What are the symptoms?


An allergy focused history is vital in establishing whether cows’ milk allergy is a potential diagnosis in patients presenting with suggestive symptoms. The investigations depend on whether the clinician suspects an IgE or non-IgE mediated allergy. The history should elicit the symptoms and how quickly they occur after ingestion of cows’ milk protein, how long they last, their severity, and which treatments were implemented and their effects.


It is important to distinguish children with non-IgE mediated cows’ milk allergy from those who have gastro-oesophageal reflux or eczema with other causes. Clinical clues lie in the severity of the symptoms and treatment resistance, both of which make underlying milk allergy more likely. A dose dependent relation to any change in milk protein consumption—for example, when moving from breast to bottle feeding—may also provide useful insight. The presence of symptoms in more than one system also suggests a possible unifying underlying cause—for example, gastro-oesophageal reflux or diarrhoea in infants with atopic dermatitis.


How is cows’ milk allergy investigated?


Once clinical suspicion has guided the clinician towards a diagnosis, appropriate investigation can be undertaken. If IgE mediated allergy is suspected, then confirmation is by either a skin prick test or measurement of specific immunoglobulin E in the blood (spIgE, previously known as RAST). Skin prick testing is ideally done using fresh milk as commercial extracts can be less sensitive. It should be carried out only where there are the facilities and expertise to manage anaphylactic reactions as 0.12% of patients having skin prick tests develop systemic allergic reactions. Specific immunoglobulin E testing is therefore usually more suitable in primary care.


Although a larger wheal diameter on skin prick test or a higher IgE concentration gives a higher probability of clinical allergy, an appropriate clinical history on exposure to the allergen is required for diagnosis. An observational study showed that 5.6% of infants had a positive skin prick test response to milk but only 2.7% had clinical cows’ milk allergy, showing that a positive test result in isolation is not enough for a conclusive diagnosis. The size of the response to testing does not relate to the severity of the clinical response to exposure.


When the allergy tests fail to confirm the history, the gold standard for investigating cows’ milk allergy is a double blind placebo controlled food challenge. These can be expensive and time consuming so an open oral food challenge can be used to elicit reproducible, objective symptoms. Like skin prick tests, food challenges must be carried out in a safe environment with resuscitation facilities and experience, such as an allergy clinic or hospital day case unit.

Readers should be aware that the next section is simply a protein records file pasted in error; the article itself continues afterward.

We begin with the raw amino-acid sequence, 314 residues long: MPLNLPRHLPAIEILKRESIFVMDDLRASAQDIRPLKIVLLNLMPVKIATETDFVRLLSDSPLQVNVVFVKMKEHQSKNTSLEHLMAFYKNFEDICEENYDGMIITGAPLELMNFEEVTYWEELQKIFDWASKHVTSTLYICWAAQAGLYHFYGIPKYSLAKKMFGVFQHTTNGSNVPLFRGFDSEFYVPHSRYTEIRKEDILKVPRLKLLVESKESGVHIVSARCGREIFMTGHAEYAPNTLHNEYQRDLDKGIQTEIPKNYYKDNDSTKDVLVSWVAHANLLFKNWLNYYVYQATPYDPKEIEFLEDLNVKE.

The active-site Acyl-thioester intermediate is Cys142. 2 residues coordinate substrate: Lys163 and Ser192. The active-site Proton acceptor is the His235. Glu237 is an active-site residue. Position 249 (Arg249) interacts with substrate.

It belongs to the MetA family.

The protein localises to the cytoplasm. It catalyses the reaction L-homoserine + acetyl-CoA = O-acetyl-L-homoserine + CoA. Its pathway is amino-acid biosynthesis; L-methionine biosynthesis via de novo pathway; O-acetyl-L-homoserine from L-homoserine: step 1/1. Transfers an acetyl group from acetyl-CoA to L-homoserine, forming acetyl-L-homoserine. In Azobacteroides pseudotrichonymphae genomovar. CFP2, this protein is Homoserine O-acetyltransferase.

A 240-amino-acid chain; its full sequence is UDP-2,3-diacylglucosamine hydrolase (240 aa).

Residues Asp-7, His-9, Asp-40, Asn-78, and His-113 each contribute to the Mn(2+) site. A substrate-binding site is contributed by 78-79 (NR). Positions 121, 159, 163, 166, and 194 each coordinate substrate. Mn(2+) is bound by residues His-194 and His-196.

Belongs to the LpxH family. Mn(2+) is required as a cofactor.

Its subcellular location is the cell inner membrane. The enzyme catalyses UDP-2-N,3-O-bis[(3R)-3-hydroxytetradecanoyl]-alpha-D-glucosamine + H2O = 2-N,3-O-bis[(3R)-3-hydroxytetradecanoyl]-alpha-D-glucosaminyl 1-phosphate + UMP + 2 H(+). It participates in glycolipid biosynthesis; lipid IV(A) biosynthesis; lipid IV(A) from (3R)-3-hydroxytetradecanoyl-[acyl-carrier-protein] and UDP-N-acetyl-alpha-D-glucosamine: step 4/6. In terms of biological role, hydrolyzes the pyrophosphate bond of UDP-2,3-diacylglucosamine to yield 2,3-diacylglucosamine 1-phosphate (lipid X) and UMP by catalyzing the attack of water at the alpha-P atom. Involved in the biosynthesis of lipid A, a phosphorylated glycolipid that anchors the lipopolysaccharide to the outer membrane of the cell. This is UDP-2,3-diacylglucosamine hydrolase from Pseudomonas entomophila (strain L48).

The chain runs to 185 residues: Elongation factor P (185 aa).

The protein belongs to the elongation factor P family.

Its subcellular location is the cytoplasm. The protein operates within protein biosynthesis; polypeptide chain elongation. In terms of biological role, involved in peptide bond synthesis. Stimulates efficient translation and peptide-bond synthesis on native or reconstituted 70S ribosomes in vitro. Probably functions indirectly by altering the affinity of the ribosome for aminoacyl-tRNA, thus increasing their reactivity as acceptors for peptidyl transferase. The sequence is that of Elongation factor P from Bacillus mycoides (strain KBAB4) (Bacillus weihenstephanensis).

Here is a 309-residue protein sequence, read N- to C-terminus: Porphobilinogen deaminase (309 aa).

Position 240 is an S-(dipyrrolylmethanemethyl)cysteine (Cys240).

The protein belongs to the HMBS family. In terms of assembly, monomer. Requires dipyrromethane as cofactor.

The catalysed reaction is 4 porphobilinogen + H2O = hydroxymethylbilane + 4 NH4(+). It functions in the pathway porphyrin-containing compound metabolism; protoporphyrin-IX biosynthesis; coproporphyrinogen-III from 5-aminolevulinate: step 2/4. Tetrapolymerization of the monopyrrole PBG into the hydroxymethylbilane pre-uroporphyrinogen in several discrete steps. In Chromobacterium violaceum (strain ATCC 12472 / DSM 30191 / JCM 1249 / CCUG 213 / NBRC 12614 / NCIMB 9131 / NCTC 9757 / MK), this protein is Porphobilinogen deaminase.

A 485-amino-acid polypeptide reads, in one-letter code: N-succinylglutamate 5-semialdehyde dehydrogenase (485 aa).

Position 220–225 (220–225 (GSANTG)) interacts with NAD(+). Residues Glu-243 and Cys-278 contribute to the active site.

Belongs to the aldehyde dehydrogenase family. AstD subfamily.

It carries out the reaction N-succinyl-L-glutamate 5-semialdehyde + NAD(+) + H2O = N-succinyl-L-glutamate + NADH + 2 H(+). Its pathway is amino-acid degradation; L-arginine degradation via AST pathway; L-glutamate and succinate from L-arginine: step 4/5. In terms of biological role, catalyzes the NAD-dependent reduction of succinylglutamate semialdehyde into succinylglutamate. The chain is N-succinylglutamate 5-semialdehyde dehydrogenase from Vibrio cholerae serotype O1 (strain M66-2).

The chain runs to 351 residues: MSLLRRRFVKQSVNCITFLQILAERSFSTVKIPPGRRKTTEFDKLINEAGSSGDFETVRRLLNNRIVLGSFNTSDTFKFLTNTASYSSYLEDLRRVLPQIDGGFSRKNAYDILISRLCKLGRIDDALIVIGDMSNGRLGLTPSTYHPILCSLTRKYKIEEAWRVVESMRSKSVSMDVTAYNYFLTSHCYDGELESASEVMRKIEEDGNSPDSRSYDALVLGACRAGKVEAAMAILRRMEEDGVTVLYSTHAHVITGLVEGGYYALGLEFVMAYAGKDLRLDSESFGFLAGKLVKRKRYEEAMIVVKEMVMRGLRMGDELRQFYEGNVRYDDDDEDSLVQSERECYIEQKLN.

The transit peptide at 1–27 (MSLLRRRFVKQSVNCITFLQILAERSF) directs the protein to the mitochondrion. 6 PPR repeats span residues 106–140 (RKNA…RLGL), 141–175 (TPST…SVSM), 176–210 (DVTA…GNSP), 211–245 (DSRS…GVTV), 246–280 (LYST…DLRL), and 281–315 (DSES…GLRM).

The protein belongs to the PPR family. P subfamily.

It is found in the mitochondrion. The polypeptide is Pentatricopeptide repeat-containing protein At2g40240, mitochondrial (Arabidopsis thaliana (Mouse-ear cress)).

Skin prick tests and specific IgE measurement are of little use if non-IgE mediated cows’ milk allergy is suspected. The only reliable diagnostic test is a strict elimination diet. If symptoms do not improve within two to eight weeks, cows’ milk allergy is unlikely and milk should be reintroduced. Improvement of symptoms on milk exclusion coupled with recurrence of symptoms on reintroduction is strongly indicative of non-IgE mediated allergy. In a breast fed baby, the cows’ milk protein can be removed from the mother’s diet under dietetic advice.


How do we manage cows’ milk allergy?


IgE mediated cows’ milk allergy is managed by exclusion of cows’ milk protein from the diet. For non-IgEmediated allergy both cows’ milk protein and soya (if applicable) should be removed from the diet in the first instance because of the risk of cross reactivity. For exclusively breast fed babies, the mother should be put on an exclusion diet under supervision to ensure she maintains adequate nutrition. Mothers should be given a supplement of 1000 mg of calcium and 10 μg of vitamin D every day. In formula fed infants, cows’ milk based formula can be replaced by hypoallergenic infant formulas such as extensively hydrolysed (tolerated by 90% of children with cows’ milk allergy) or amino acid formulas.


Most symptoms will usually resolve within two to four weeks of a cows’ milk elimination diet. Once it has been instituted and shown to help, milk must be reintroduced into the diet to prove it is the causal agent. Once the diagnosis is confirmed, the child should remain on the elimination diet for at least five months or until 1 year of age, when reintroduction can be tried, usually at home.